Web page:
Winner: Patrick Richardson
Lecturer and Clinical Director at Ulster University, Patrick Richardson, uses an evidence based approach to bring optometry to life and prepare students for practice.
Having worked part-time in three academic departments and a large teaching hospital, Patrick Richardson says his clinical experiences play a central part in his teaching, explaining; “I believe my main role is to take my experience to the students and make them understand the direct links between a theoretical knowledge of optics and clinical work.”
He recommends lecturers are up-front about their clinical mistakes. “Give students the stories about your errors and how you learnt from them. These are often the things that they remember best,” He argues.
Mr Richardson is also passionate about student engagement, and has worked with colleagues to developed an online tool for logging student experiences. Other innovations, include introducing pre-screening and digital records within the clinic that can be accessed simultaneously, meaning students can work with patients uninterrupted.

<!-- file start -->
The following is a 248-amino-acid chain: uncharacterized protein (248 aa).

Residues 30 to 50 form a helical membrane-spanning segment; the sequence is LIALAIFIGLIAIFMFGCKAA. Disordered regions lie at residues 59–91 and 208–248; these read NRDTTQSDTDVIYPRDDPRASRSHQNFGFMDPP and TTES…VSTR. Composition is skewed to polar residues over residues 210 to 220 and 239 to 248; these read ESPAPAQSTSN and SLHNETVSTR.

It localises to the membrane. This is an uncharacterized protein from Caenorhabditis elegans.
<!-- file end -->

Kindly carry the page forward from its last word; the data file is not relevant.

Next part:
Commenting on his nomination Mr Richardson said, “I was delighted to learn that the Ulster students had nominated me for the award.”
"My main role is to take my clinical experience to the students."
Finalist: Chris Hull
Professor Chris Hull puts critical thinking at the heart of his teaching at City University
For Professor Chris Hull the most rewarding aspect of teaching is when students pick up his enthusiasm for a subject, something he tries to encourage through creative teaching methods
“I believe that good clinicians need to be excellent critical thinkers and this is taught throughout the clinical and non-clinical subjects in our curriculum. I try to use methods that engender enthusiasm and enquiry and need thinking skills,” he explains.
Finalist: Dr Manbir Nagra
Adopting a collaborative teaching style, Dr Mandir Nagra says she learns along with her students
From introducing peer discussions for students to sharing new pieces of optometric kit, Dr Nagra, of City University, aims to bring theory to life for her students.
Working with student to create lessons that work for them is a central part of her technique. “I like to receive constant feedback from students,” she explains, “We all have the same goals. There isn’t an ‘us and them’ approach – it’s team work.”